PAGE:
For quite some time now, Charles Darwin's theory of the origin of the species through natural selection has been taught as something well understood. However, the preferred model of punctuated equilibrium is often not the one that is taught, leading to a misunderstood evolution.
A recent article about the work of professor Jeffrey Schwartz at the University of Pittsburgh highlights this issues. It is titled “Professor challenges evolution”, but that would appear to be a misleading title. The article shows that the professor does in fact hold to a theory of evolution, but just one that is different to that proposed by Darwin, with statements such as “Modern cell biology doesn't support Darwinism.” He also notes how the fossil record doesn't agree with the traditional Darwin theory and remarks that “It's not like fish developed bony teeth one piece at a time. It happened suddenly.”
The striking thing about this article isn't so much Schwartz's findings, but rather that they should be considered revolutionary. These problems with Darwinism have been known in the scientific community for many years, and for 30 years or so the theory of evolution has already adapted to try to explain them.
The term “Punctuated equilibrium” is used to describe an evolution process where over the bulk of the lifetime of a species there are very few changes, but that when do changes occur, they happen comparatively rapidly. The comparative timescales then explain why transitional fossils are not found. One of the key ideas thought up to explain why this would happen is geographic isolation, where a new species develop in a small isolated environment, and then once they became large, species properties are unlikely to change further in the large population.
This is an explanation devised to explain the lack transitional fossils, and as such does a good job of it. It is also difficult to test or falsify because it assumes that we won't be able to find the evidence.
Current education suggests a bait-and-switch technique with the teaching of the theory of evolution. At an introductory level, the traditional Phyletic Gradualism of a simplified Darwinian model is generally taught. It results in a fairly neat and simple theory of a very long process of natural selection resulting in the species we see today. It is also taught that the fossil record supports this evolution. So we end up with the appearance of a simple logical theory that is supported by evidence dug out of the ground. It is only later that the necessary details of the more modern theory are considered.
The problem is that neither theory is simple and logical from the view of both evolution as well paleontology. It seems when simplistic neatness is required, one theory is presented, and when details are required, a different one is presented. That gives a distorted view of how effective evolution is in explaining the natural environment.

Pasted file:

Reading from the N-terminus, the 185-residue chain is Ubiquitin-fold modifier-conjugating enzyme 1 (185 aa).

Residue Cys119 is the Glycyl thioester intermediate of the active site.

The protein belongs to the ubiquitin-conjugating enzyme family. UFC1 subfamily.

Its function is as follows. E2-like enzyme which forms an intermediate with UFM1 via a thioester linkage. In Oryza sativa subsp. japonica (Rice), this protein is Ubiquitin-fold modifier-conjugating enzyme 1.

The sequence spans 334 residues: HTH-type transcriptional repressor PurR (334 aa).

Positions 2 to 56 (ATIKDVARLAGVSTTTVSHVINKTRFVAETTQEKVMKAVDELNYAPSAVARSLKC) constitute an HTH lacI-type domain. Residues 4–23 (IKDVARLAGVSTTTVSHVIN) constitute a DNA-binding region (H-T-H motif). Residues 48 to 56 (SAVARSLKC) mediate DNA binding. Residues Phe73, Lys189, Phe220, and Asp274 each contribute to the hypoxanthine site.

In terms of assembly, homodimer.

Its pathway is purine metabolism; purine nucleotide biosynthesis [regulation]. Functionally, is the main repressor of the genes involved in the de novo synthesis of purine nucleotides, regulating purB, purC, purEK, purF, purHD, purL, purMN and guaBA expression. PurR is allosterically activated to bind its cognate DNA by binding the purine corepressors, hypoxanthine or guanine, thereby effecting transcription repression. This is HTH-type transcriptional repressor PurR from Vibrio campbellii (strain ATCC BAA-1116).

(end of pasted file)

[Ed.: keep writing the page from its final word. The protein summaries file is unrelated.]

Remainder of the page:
A cynic may suggest that the reason Punctuated equilibrium is not promoted in popular science is that it could weaken the strength of the evolutionary theory. An observation that speciation occurred comparatively rapidly in the fossil record, and that intermediate fossils won't be found leaves species origin through evolution in somewhat a similar position to creationism or Intelligent Design.
One form of creationism is that there have been many successive creations on the earth by God, and that the Bible describes only detail from the most recent of those. Such a view is still consistent with a literal reading of the Bible. This theory explains the existence of the fossil record in that there have been a wide variety of species over the period of time. It would even be logical that the form of each successive creation should follow the previous but with some changes. Further, because of the duration of a creation period, the effect seen in a fossil record would be very similar to that expected from Punctuated equilibrium. That is significant because Punctuated Equilibrium is a theory that has been specifically designed to match the fossil record.
The science community objects to this theory of creation as being a scientific theory on the basis that it isn't falsifiable. In other words science requires that a theory be testable and that there be some experiment possible that could show it to be false if it is indeed false. As the extent of the powers of God can't be quantified, it can't generally be falsified in that way. Note though that it isn't wrong just because it can't be falsified, it is just that it isn't considered scientific.
Even if being falsifiable were an important thing, the theory of Evolution is also suffering in this area. It has had to be changed in such a way to explain that evidence may not be found. In this sense the most plausible theory of Evolution is susceptible to the same criticism as ideas on creation.
So while much is made of the logical simplicity and the evidence of the theories on Evolution, the two just don't go together. As theories devised to try to explain the origin of species in the absence of a creator, they are the best available. Yet once looking post the glossy presentation, they really aren't as believable as advertised.